In other words, you need to ingest more to get the same effects you once did. This can be particularly problematic if you’re using cannabis for medical reasons.

Fortunately, it’s pretty easy to reset your tolerance.

Cannabis tolerance develops when you use it regularly.

Tetrahydrocannabinol (THC) is the psychoactive compound in cannabis. It works by affecting the cannabinoid type 1 (CB1) receptors in the brain.

If you ingest THC often, your CB1 receptors are reduced over time. This means the same amount of THC won’t affect the CB1 receptors in the same way, resulting in reduced effects.

There’s no strict timeline for how tolerance develops. It depends on a range of factors, including:

  • how often you use cannabis
  • how strong the cannabis is
  • your personal biology

One of the most common ways to lower your cannabis tolerance is to take a break from using cannabis. These are often called “T breaks.”

Research shows that, while THC can deplete your CB1 receptors, they can recover over time and return to their previous levels.

The length of your T break is up to you. There’s no solid data on exactly how long it takes for CB1 receptors to recover, so you’ll have to experiment a bit.

Some people find that a few days does the trick. Most online forums advise that 2 weeks is the ideal time frame.

If you’re using cannabis for medical reasons, taking a T break might not be feasible. There are a few other strategies you can try.

Use cannabis products with a higher CBD-to-THC ratio

Cannabidiol (CBD) is another chemical found in cannabis. It doesn’t seem to lead to depletion of CB1 receptors, meaning it doesn’t cause you to develop tolerance the way THC does.

CBD won’t give you a “high,” but it does seem to have several potential health benefits, such as reducing pain and inflammation.

At many dispensaries, you can find products ranging from a 1-to-1 ratio to as high as 16-to-1.

Tightly control your doses

The less cannabis you use, the less likely you are to develop a tolerance. Use the minimum you need to feel comfortable, and try not to overindulge.

Use cannabis less often

If possible, use cannabis less frequently. This can help to both reset your tolerance and prevent it from coming back again in the future.

Many people who have developed a high tolerance do go through cannabis withdrawal when taking a T break or using less cannabis than usual.

Cannabis withdrawal isn’t necessarily as intense as withdrawal from alcohol or other substances, but it can still be quite uncomfortable.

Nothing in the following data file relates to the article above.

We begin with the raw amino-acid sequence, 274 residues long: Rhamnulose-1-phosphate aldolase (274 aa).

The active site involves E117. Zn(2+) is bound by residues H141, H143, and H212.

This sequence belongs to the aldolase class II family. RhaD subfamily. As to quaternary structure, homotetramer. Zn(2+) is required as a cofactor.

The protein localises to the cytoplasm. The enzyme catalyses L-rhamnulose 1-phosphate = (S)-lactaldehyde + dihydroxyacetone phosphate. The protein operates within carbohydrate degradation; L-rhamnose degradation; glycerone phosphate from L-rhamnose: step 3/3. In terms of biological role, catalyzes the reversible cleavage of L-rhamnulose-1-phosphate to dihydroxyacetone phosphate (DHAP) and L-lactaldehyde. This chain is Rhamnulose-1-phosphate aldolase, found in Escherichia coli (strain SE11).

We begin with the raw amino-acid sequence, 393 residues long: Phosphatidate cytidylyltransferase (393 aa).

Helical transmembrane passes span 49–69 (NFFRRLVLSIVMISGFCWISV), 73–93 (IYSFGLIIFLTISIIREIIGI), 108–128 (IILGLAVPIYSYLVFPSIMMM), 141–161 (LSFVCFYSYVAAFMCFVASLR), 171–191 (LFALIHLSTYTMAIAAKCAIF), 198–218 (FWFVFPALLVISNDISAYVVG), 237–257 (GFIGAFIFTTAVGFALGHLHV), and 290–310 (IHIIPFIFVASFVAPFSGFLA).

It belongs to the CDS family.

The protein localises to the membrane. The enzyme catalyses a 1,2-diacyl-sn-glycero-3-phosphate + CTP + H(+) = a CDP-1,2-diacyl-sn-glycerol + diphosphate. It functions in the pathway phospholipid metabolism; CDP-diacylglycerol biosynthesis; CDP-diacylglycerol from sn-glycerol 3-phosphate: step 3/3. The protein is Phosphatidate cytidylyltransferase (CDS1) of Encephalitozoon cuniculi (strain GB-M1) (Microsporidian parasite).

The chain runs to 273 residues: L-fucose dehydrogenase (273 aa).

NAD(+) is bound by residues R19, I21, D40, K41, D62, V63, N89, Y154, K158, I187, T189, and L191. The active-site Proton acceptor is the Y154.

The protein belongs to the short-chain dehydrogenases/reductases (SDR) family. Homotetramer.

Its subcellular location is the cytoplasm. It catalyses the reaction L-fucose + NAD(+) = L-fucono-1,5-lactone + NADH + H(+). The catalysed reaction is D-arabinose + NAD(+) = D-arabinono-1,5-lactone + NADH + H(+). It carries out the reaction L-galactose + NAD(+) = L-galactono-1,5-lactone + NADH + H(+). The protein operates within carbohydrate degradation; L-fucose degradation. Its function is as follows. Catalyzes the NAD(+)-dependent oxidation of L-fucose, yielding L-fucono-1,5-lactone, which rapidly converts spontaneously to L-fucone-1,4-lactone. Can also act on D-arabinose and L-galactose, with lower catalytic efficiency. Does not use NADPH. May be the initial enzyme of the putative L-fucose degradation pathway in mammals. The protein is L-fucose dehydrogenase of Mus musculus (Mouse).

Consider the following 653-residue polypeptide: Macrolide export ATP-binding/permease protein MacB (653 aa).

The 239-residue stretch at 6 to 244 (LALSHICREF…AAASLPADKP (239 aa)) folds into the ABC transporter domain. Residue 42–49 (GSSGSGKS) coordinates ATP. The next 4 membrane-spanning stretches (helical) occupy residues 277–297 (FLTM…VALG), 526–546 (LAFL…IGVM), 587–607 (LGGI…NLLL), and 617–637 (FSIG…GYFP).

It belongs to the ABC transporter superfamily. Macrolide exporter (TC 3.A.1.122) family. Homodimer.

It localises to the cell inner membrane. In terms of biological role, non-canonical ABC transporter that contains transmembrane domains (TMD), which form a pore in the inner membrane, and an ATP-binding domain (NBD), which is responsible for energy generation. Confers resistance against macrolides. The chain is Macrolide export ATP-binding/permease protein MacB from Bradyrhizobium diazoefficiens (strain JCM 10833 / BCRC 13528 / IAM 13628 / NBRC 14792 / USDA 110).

You might experience:

  • mood swings
  • fatigue
  • headaches
  • cognitive impairment
  • diminished appetite
  • stomach problems, including nausea
  • insomnia
  • intense, vivid dreams

To help with these symptoms, make sure to get plenty of hydration and rest. You can also try using over-the-counter medications to deal with headaches and nausea.

Exercise and fresh air can help you feel alert and reduce any slumps in your mood.

The withdrawal symptoms might make it tempting to continue using cannabis. To keep yourself accountable, tell your loved ones that you’re taking a break.

While the symptoms are uncomfortable, the good news is that cannabis withdrawal symptoms usually only last for 72 hours.

Once you’ve reset your tolerance, keep the following in mind to keep your tolerance in check moving forward:

  • Use lower-THC products. Since it’s THC that leads to the depletion of your CB1 receptors, it’s wise to opt for products that are a bit lower in THC.
  • Don’t use cannabis too often. The more you use it, the higher your tolerance will be, so try to only use it occasionally or as needed.
  • Use a lower dosage. Try consuming less cannabis at a time, and try to wait a bit longer before re-dosing.
  • Use CBD instead. You may want to consider giving CBD-only products a try if you’re looking to reap the potential health benefits of cannabis. However, THC does have some benefits that CBD doesn’t seem to have, so this switch isn’t viable for everyone.

Keep in mind that tolerance might be unavoidable for some folks. If you find that you’re prone to developing a high tolerance, consider coming up with a plan to take regular T breaks as needed.

It’s pretty normal to develop a tolerance to cannabis if you use it often. In most cases, taking a T break for a week or two will reset your tolerance.

If that’s not an option, consider switching to products that are lower in THC or reducing your cannabis consumption.

Keep in mind that cannabis tolerance can sometimes be a sign of cannabis use disorder. If you’re concerned about your cannabis use, you have options:

  • Have an open and honest conversation with your healthcare provider.
  • Call SAMHSA’s national helpline at 800-662-HELP (4357), or use their online treatment locater.
  • Find a support group through the Support Group Project.

Sian Ferguson is a freelance writer and editor based in Cape Town, South Africa. Her writing covers issues relating to social justice, cannabis, and health. You can reach out to her on Twitter.

If you've been consuming weed for a while, you've probably developed a high tolerance along the way. Here's how to reset it and keep it from happening again.